There was a period between the late nineties and early aughts when Chico Ejiro was easily the most influential figure in all of Nollywood. Long before Tyler Perry would arrive with his brand of cheaper films catered to a specific audience, Chico Ejiro, supported by elder brother Zeb made home videos cheap and he made them fast. But for a broad film watching audience.
Did he make them well?
Pick one or two or five out of over eighty films made over a five-year period- he was labelled Mr Prolific for his efforts- and it is hard to register a particular touch or sensitivity that can be penciled down to Mr Ejiro. From star heavy dramas to epic historical films, comedies to thrillers, Ejiro attempted them all.
After suffering from burnout- probably undiagnosed- plus a collapse of the distribution system that favored Ejiro in his prime, he took some time off, returning this year with the unremarkable drama, Night bus to Lagos which no one asked for.
It is hard to see what the time away has done for Ejiro’s craft. If he has learnt anything new- or even unlearned some of his old ways- it doesn’t show in Night bus to Lagos, an overlong unfunny ensemble comedy that has absolutely nothing new to offer.
There are a host of characters involved in the needlessly busy plot of Night bus to Lagos but none of them is endearing or even the least bit interesting.
Blame it on the incredibly tepid screenplay credited to Stanley Isokho which relies solely on plot and the strength of its actors to keep things movie along. Matter of fact, the entire film relies on these two ingredients as Ejiro’s technical capacity is lacking and his role appears to be that of an assembler, putting frames together to make a coherent whole.
His picture is dull, unforgivably so and what little attention was paid to designing the production is grossly ineffective as the entire picture gives off a haunting, sickly feeling. The sound is incredibly tacky and Ejiro’s pacing is lethal enough to send you straight to sleep.
Ese (Omawumi, about the only saving grace in this time-consuming affair) takes the night bus from Warri to Lagos when she hears that her spineless boyfriend Voke (Bolanle Ninalowo)- whom she supported to travel abroad for his Masters degree by selling off all of her inheritance- has been back for sometime now.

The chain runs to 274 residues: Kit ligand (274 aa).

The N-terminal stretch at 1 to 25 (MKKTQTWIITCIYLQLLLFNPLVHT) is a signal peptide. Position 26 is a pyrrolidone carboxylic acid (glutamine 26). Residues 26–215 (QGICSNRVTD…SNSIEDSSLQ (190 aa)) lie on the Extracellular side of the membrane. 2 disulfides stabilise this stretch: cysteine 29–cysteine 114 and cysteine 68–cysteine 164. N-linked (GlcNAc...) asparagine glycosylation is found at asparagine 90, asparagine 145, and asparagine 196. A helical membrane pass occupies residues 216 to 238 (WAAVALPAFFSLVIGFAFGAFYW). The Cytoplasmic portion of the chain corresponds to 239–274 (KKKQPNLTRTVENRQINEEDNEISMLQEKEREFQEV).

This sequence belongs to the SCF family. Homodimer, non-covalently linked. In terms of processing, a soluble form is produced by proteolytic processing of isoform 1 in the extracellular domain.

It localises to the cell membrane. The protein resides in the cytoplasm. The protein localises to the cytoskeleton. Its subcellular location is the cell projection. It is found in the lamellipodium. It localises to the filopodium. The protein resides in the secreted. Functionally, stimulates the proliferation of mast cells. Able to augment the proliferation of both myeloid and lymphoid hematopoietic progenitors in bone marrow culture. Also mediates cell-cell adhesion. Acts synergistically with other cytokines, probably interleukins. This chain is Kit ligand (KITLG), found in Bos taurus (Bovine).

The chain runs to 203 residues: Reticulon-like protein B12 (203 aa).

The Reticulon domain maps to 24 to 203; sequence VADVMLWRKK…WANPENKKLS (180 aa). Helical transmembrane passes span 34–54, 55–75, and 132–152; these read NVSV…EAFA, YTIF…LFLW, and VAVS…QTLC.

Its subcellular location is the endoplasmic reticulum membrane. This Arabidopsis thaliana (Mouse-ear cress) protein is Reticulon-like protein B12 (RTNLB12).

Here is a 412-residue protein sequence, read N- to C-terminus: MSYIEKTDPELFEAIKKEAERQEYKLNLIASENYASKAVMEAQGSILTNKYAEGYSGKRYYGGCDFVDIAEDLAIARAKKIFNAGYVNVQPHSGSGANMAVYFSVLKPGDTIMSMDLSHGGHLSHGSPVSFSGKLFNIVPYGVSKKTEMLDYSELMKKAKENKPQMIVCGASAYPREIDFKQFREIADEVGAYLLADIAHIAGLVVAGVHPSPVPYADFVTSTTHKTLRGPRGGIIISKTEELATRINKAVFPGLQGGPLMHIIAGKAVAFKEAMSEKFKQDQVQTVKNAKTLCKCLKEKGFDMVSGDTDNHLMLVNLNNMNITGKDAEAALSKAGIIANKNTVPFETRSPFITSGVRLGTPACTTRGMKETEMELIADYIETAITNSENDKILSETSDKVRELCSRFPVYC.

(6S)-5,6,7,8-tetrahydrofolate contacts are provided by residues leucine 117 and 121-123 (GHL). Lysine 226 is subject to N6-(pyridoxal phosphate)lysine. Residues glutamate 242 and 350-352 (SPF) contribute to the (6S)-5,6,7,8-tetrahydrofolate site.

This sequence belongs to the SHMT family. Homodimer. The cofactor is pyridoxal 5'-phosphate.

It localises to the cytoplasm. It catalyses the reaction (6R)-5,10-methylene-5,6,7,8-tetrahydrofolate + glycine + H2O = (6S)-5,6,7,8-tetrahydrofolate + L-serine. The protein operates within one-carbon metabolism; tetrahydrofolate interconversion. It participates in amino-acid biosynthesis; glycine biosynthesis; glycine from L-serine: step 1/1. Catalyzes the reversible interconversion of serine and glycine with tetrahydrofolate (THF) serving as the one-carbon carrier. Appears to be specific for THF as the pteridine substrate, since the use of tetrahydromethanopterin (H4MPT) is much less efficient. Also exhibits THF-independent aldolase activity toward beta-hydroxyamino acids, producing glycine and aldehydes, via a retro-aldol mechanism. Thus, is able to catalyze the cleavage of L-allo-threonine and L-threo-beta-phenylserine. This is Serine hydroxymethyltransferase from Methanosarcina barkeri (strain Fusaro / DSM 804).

The plan was that Voke would return to do right by Ese who has been looking after their child with zero support from him whatsoever all the while he was away.
Instead of meeting up with his responsibilities, the fickle Voke returns, jobless and entitled and leeches off his supremely boring friends (Eddie Watson, Daniel Lloyd) while aspiring to the kind of lifestyle he isn’t prepared to work for. All of this drama takes its sweet time playing out though as Ejiro and his screenwriter run around in circles meandering from one set up to the other.
Because of this, we come in contact with Monalisa Chinda’s Lala (a Toke Makinwa-type OAP ditsy enough to say yes to a wedding proposal after a first date), her preferably unnamed (really there is no point) best friend played by Ebube Nwagbo who only exists to listen to her more interesting friend’s silly love life, Mira (Lisa Omorodion), a dumb heiress ripe for the killing and a thoroughly bored Pete Edochie playing yet another father. All of these actors phone their performances in- a blame that cannot be ascribed to them considering the banality of the screenplay- and Mr Ejiro is none the wiser.
So much for being Mr Prolific.
Wilfred Okiche is a medic, reader, writer, journalist, culture critic, and occasional ruffler of feathers. One of the most influential critics working in the Nigerian culture space, his writing has appeared extensively in platforms like YNaija.com and 360nobs.com. Okiche has provided editorial assistance to the UK Guardian and has had his work published in African Arguments, Africa is a Country and South Africa’s City Press. He has received trainings and acquired experience in multimedia and online journalism. He also appears on the culture television show, Africana Literati. He has participated at critic programs in Lagos, Durban and Rotterdam.